MVM's box set releases continue this in September with one of their most popular releases of the last two years, Samurai Champloo.
Part of a revival for samurai anime that
included the likes of Samurai 7 (also available from MVM) and ADV's
Kurogane, Samurai Champloo boasted direction from Cowboy Bebop helmer
Watanabe. The story revolves around Fuu, a feisty young barmaid in feudal
Japan who is searching for a mysterious samurai 'who smells of sunflowers'.
However, the bandit strewn countryside is no place for a woman to go alone, so
she persuades two swordsmen to join her as bodyguards. Unfortunately for
her the two aren't exactly conventional or devoted protectors. Mugen is
wild, uncouth and unpredictable, Jin is cold, calculating and aloof. The
two have two things in common - lack of money and awesome sword skills.
They both search for increasingly powerful opponents to test their skills
against, and both realise that the other is a worthy foe. With two
bodyguards looking for any excuse to fight each other, hordes of bandits and
samurai out to get all of them and some sinister opponents waiting in the wings,
will Fuu ever reach her goal? Oh, and did I mention that the series also
contains rapping samurai, bushido students that have abandoned the way of the
warrior for graffiti, a hip-hop soundtrack and breakdancing? Well it
Samurai Champloo is one of the most bizarre series of recent years, injecting a typical samurai tale with modern urban style. Oddly though it really works. The two aren't as far apart as you may think, hip-hop and samurai combine so well you wonder why only the Wu Tang Clan have tried it before. Samurai Champloo combines the best of both worlds, with the superb action and drama of samurai films imbued with the attitude and sheer urban cool of the hip-hop scene. The anachronistic elements, such as sunglasses and beatboxing
thugs don't seem out of place at all, and modern-sounding storylines involving drug running and organised crime fit Japan's Edo period perfectly. The series flips between standalone stories and deeper, longer plots about the central three characters and it's the characters that really drive this series.
Some of the standalone episodes can be a bit
too silly on occasion and the series does occasionally leave some awesome plot
strands hanging whilst it focuses on them, but the characters keep it
interesting. All three of the central trio are very enigmatic when they
first turn up, and their pasts remain unexplained quite a while. You want
to know more about them and you want them to achieve their goals, and this is
sometimes what keeps you interested when the series changes pace or focus.
The character focus is admirable, but that isn't all that Samurai Champloo
has. As with any series featuring samurai you know you're going to get
action and the action in this series is awesome. The fights are
frequent and jump from hack and slash epics to tense one on one standoffs.
The contrast in Mugen and Jin's fighting style makes each fight visually
stunning, Mugen's unpredictable, breakdance infused fighting is the more
entertaining, but Jin's more traditional swift and clinical style is more
The series is entertaining throughout, with tonnes of action and lashings of comedy, but it's at its best when the dramatic multi-episode stories kick in. Mugen's chaotic past, Jin's shameful burden and Fuu's hidden sadness form the backdrop for several rollercoaster stories that really keep you on the edge of the seat, and things really go up a notch when Jin and Mugen are forced to their limits. The problem is that the series will break up the brilliant stories with some throwaway episodes that, whilst still very enjoyable, shatter the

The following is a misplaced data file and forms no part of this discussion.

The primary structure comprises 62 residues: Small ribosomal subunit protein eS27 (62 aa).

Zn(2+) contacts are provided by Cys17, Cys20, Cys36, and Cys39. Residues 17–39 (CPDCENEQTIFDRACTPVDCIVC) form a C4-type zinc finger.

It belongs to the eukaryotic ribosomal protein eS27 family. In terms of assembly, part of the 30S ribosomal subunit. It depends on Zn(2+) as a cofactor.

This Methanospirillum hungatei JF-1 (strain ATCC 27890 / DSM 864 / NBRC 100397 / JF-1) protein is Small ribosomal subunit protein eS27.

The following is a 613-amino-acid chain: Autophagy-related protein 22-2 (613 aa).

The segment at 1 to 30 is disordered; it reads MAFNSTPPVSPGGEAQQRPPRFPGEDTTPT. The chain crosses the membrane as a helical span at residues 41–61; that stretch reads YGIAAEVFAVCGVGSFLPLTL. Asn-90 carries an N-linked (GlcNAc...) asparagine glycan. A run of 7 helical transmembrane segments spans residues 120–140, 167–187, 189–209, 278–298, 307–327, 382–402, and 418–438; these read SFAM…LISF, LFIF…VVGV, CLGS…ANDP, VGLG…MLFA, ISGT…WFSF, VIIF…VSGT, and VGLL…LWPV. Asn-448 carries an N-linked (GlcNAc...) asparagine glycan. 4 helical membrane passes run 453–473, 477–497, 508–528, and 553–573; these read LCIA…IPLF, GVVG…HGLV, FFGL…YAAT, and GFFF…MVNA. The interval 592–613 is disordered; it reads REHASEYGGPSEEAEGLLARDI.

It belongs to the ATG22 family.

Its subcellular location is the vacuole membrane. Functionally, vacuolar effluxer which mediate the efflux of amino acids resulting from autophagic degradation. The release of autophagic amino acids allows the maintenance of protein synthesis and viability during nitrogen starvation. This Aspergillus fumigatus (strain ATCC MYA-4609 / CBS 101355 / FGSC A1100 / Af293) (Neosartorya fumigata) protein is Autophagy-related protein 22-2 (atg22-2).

momentum the series builds. It's a shame that it doesn't stick to what it does best, but the sheer unpredictability does make it kind of addictive. You're never quite sure where it's going, and the frequent use of modern ideas and elements means you don't know what will happen next. However, despite all of the silliness and anachronism, it is also very clever. All the way through the series sneaks in historical facts and teaches you about the Edo period in an unobtrusive way. The Government persecution of Japanese Christians, the xenophobic laws that banned foreign travel within Japan and the structure of feudal Japanese society are all major elements of a story that takes our intrepid trio from the ancient Tokyo (Edo) to the very southernmost tip of Japan. It's entertaining, enjoyable and action packed, but it has brain to go with the brawn.
And that combination is what makes Samurai Champloo so good. Yes it can be hit or miss, yes it can be a bit stupid (especially the zombie episode), but even when it hits a low you know there will be another high just around the corner. The animation and music is great and it has a unique style that just oozes cool. It's clever and stupid, it's dramatic and funny, it's tense and carefree. 'Champloo' apparently means 'mixed' in one Japanese dialect, and it's the perfect word to describe the eclectic fusion of styles, genres and stories that comprise this series. A bit more focus and it would be getting five stars, but as it is Samurai Champloo is still one of the best action series currently available in the UK, and is well worth a place in your collection.
The on-disc extras are pretty weak for such a good series, just clean opening or closing sequences or a gallery and trailers on most discs, although a music video does grace the first disc and a short PlayStation 2 game trailer sneak on to the last one. Other than that you have some nice packaging and a free Samurai Champloo bandana, so at least MVM are trying to make up for the deficit.